Vladimir Prokhnevskiy: [00:08:04] How did that go?
Vladimir Prokhnevskiy: [00:08:06] It was interesting because it was for a military related thing. So the people there were very like not joking about anything either. The Director of this thing was trying to kind of lighten the mood a little bit.
Vladimir Prokhnevskiy: [00:08:18] Did you have to do push ups?
Joe Clay: [00:08:23] I wish that was all we could have done. It wasn’t really so much that they didn’t really like it so much, but we’re watching this thing back and it was almost like the first time we had seen it, because everything had pretty much just finished rendering like an hour before the meeting. We were watching that and there’s just that feeling of dread, because you’re looking at this thing and you’re like oh this does not work. And there’s just nothing you can do about it. So that was an interesting experience.
Vladimir Prokhnevskiy: [00:08:49] But then it turned out to be one of the better projects, right?
Joe Clay: [00:08:51] Yeah because of that camaraderie and working in the trenches on that with somebody. Fat lip by some 41 was like a huge thing in Guitar Hero then. If I hear that song on the radio or anything, I immediately think of that guy.
Vladimir Prokhnevskiy: [00:09:09] Haha That’s funny. We get people writing to us all time asking advice, tips on how to price you work. Do you have any tips or advice for us? How do you price your work?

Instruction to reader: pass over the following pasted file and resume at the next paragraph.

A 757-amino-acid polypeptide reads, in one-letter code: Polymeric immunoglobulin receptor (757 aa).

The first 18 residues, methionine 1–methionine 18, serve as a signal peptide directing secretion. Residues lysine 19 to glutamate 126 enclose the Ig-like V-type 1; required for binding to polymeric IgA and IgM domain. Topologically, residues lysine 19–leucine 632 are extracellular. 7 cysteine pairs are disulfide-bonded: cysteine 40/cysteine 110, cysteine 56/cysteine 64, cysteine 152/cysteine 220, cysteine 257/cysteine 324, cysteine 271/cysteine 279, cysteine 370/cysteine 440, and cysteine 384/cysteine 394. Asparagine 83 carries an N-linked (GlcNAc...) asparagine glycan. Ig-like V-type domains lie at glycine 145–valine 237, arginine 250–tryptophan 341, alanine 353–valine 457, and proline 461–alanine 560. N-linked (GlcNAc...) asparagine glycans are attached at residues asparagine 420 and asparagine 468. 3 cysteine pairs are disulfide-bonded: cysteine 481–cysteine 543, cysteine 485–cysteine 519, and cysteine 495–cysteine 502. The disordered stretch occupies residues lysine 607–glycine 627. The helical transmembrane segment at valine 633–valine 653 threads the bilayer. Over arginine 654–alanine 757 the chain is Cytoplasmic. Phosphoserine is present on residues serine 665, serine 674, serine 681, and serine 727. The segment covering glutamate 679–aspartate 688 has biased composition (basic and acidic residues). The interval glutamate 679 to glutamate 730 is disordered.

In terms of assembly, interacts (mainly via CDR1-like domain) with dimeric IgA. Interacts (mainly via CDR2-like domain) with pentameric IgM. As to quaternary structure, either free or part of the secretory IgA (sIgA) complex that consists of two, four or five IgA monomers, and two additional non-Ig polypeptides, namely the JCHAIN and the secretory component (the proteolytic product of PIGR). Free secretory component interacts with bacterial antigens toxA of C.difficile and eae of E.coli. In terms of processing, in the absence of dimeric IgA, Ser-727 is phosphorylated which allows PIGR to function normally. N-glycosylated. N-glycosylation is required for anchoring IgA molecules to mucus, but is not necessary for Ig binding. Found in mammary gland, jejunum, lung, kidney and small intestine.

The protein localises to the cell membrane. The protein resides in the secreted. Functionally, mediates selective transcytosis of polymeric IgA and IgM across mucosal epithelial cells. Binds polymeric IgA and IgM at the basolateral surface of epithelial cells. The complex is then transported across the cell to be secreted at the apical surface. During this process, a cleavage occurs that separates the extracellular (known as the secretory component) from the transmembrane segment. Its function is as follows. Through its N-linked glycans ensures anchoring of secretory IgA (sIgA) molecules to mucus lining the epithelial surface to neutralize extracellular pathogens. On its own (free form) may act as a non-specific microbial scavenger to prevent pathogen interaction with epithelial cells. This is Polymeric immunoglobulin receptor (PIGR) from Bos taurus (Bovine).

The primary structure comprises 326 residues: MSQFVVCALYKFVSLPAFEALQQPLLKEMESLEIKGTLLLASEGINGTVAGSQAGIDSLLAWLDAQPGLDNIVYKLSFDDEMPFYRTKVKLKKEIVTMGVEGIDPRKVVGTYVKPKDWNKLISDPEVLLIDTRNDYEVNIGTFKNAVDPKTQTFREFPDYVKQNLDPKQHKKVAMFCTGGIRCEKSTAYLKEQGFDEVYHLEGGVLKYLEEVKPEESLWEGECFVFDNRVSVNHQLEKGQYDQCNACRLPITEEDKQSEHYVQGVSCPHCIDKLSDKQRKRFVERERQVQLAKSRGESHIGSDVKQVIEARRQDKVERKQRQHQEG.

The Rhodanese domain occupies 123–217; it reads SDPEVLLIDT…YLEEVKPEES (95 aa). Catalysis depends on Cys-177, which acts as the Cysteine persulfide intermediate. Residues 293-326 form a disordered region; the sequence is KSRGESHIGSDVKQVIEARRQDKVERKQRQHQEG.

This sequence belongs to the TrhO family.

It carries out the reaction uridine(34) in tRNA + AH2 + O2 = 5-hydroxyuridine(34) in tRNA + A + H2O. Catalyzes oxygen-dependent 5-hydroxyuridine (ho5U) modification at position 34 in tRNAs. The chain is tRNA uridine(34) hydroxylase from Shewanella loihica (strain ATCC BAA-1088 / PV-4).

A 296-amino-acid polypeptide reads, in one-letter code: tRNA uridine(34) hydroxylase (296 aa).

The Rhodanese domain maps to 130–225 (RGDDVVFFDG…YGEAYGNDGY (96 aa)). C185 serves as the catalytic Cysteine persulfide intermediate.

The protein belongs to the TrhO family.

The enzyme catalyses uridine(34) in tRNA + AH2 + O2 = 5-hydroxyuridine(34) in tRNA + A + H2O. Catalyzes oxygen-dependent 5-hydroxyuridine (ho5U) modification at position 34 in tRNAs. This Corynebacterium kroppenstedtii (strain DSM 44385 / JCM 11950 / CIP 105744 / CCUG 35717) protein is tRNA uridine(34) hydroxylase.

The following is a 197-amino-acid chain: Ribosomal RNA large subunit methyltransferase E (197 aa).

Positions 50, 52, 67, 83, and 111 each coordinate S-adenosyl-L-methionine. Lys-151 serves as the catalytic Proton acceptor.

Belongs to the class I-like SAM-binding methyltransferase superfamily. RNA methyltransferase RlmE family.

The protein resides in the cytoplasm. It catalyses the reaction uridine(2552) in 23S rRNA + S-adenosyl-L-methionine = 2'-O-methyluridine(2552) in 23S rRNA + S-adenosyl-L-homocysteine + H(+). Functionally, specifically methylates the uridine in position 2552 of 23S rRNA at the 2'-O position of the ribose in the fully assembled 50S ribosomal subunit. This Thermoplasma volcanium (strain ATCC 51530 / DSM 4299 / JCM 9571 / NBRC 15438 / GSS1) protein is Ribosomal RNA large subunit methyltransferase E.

Joe Clay: [00:09:20] I pay attention a lot to Chris Do and generally, I find that when you price your work, you’re always pricing it to too low. But most of my stuff I do based on a project, because over time I found out that I work more efficiently than a lot of other people. So if I priced myself hourly or even just on a day rate, it just doesn’t work out very well for me. So, I try to kind of base my project rates off of a day rate. Like I just figure out like okay this is going to take 10 days or whatever and then just kind of build that in. If people contact me on something and there’s like a lot of unknowns about the project then I’ll add like a 10 percent for unknown or something like that. So that if something happens, I have that little buffer of of space in there. So just in case something goes awry.
Vladimir Prokhnevskiy: [00:10:09] Did you generate any work for you.
Joe Clay: [00:10:13] I’ve had a couple of inquiries. I’ve done a couple of things but not nothing huge.
Vladimir Prokhnevskiy: [00:10:17] When you price you work, do you ask for 50 percent ahead of time and then the rest at the end? Do you do anything like that?
Joe Clay: [00:10:26] Yeah, I generally will try to do 50/50, unless it’s something that is super short. If I know it’s going to be like just a week of time or something like that. I usually will just build them at the end or whatever depending on obviously the the relationship and how it comes across. If it’s just a random inquiry from somebody I have no idea, I’ll definitely get a deposit upfront of some sort. But if it’s somebody that’s was recommended or you know from another client or whatever, then usually as long as it is shorter project, I’ll just bill it at the end.